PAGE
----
Tag Archives: Thanksgiving

History Undusted: Lammas Day

Did any of you celebrate Lammas Day this past Thursday, 1 August?  The original Thanksgiving day, Lammas has a centuries-old tradition in some English-speaking countries.  “Lammas” comes from the Old English hlafmæsse, meaning “loaf mass”, and was a celebration to give thanks for the harvest.  Everyone would bring a loaf of bread to the church on that day, made from freshly-harvested wheat; it would then be blessed by the minister as a symbol of giving thanks for the entire harvest.  Perhaps this is the Eucharistic overtone admitted by J.R.R. Tolkien* in a private letter concerning the Lembas Bread of the Elves; this bread might have been based on Hardtack texture-wise, but the name itself is a  clear nod to Lammas.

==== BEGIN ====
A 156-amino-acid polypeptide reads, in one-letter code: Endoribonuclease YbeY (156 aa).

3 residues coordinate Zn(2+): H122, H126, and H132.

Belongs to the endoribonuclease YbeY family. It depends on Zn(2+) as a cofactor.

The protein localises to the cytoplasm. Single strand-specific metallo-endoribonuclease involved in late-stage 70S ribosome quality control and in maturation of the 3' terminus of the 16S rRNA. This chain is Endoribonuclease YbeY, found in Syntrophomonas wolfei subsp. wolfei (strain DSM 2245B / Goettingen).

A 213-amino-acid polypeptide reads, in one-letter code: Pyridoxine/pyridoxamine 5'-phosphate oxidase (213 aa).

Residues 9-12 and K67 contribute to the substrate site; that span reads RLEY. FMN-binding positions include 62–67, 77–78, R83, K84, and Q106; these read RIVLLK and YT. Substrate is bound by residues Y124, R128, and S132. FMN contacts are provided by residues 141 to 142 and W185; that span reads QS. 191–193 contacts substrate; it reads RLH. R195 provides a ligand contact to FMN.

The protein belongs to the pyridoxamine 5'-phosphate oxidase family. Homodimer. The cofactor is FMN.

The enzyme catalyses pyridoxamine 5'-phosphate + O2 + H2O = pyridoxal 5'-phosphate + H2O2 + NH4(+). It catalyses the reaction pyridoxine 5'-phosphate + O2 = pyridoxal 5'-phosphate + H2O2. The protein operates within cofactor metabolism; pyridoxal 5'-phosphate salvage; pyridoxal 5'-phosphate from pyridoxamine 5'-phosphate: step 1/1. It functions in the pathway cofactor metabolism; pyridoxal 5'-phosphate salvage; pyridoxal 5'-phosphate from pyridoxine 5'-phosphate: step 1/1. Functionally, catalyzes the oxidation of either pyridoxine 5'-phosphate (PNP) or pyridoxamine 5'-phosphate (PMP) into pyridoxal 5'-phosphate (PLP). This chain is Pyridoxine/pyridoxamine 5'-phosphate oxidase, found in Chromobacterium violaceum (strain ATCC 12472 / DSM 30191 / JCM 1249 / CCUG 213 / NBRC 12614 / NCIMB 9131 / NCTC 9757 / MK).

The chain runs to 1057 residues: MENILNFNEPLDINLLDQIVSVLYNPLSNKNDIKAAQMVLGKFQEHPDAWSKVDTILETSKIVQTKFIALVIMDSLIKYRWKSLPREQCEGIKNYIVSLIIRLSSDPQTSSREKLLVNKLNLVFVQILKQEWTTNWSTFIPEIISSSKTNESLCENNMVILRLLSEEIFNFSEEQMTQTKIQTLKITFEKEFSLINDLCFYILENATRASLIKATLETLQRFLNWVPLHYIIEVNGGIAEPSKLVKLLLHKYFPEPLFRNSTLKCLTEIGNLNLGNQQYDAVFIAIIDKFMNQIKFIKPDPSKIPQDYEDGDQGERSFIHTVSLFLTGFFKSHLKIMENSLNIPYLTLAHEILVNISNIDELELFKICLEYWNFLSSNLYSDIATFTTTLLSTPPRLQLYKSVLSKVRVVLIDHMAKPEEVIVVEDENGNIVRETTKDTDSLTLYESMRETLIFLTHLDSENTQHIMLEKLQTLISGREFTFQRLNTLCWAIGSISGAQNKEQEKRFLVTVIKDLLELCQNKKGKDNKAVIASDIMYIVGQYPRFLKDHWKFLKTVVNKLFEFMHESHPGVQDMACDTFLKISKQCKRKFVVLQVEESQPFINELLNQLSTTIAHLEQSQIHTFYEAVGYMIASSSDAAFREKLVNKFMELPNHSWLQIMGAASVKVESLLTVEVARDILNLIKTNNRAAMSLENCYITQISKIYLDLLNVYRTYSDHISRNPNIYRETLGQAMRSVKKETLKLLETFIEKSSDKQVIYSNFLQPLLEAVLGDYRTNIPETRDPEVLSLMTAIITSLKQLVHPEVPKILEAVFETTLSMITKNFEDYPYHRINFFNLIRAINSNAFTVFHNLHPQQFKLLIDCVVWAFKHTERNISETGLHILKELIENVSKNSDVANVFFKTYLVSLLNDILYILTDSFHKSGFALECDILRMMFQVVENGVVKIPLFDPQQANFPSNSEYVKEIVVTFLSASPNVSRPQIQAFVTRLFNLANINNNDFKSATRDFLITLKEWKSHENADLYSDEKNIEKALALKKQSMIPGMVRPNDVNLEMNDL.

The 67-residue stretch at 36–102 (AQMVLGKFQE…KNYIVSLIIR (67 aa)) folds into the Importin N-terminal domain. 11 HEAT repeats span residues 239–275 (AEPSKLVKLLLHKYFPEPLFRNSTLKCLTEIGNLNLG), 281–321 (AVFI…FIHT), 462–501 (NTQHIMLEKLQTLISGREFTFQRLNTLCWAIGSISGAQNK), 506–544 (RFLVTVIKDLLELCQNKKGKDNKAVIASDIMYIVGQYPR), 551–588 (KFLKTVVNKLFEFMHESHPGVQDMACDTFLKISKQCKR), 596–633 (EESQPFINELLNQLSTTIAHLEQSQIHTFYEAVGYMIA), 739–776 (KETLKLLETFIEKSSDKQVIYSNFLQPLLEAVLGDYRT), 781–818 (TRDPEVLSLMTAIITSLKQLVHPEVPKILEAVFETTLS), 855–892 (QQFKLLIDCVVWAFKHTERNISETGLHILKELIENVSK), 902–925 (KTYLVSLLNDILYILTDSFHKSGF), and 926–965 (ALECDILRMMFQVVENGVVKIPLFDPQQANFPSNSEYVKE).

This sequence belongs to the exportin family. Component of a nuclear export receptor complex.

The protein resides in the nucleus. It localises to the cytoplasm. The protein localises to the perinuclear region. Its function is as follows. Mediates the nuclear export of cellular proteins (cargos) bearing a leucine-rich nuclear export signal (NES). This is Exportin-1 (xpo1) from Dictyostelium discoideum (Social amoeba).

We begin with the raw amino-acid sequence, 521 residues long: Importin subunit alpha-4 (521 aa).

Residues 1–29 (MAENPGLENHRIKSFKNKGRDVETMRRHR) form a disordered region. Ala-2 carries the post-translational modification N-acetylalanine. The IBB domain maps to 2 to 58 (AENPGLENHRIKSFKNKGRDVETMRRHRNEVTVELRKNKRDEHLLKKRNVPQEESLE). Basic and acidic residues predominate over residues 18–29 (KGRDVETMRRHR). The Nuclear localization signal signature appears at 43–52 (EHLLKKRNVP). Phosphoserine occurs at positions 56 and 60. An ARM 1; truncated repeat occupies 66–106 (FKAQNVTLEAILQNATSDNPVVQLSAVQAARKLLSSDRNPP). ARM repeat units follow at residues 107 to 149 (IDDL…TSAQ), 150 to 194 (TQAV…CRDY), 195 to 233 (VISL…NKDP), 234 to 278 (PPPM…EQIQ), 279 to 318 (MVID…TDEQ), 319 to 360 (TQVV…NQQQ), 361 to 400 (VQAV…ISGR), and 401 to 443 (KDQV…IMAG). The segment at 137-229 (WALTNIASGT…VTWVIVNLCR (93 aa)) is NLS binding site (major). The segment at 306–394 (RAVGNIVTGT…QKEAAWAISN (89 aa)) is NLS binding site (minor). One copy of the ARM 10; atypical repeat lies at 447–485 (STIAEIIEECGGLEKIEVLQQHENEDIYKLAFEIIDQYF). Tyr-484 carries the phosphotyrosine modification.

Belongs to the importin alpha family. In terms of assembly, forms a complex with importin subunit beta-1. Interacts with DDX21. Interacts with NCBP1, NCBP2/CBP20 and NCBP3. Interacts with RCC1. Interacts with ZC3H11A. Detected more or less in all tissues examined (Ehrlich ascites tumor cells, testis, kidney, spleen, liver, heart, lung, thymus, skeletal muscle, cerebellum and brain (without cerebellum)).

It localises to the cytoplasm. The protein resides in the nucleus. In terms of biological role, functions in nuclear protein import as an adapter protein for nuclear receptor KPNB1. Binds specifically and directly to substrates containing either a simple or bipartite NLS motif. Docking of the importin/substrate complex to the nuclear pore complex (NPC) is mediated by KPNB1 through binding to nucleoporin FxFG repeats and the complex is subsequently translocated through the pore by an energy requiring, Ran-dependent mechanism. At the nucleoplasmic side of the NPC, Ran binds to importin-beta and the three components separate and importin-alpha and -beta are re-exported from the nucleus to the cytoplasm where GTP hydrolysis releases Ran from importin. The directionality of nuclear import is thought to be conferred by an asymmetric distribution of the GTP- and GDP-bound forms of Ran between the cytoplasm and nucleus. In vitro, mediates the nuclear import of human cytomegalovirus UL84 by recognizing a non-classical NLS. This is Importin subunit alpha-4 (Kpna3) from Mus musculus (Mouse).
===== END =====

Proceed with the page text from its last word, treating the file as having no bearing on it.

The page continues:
In the Anglo-Saxon Chronicles, it’s mentioned several times, where it is referred to as the feast of the first fruits. To read more about this celebration, click on the image below.

And before I close, I will also say, “Happy Birthday, Switzerland!”  Thursday was also our Founding Day, the first being in 1291.  It was perfect weather for fireworks, and we enjoyed the displays of towns and villages from our flat!

Breads, Harvest, Lammas Day

*Carpenter, Humphrey, ed. (1981), The Letters of J. R. R. Tolkien, Boston: Houghton Mifflin, ISBN 0-395-31555-7

 

 

Originally posted on 1
Advertisements

12 Comments

Filed under Articles, Etymology, History, History Undusted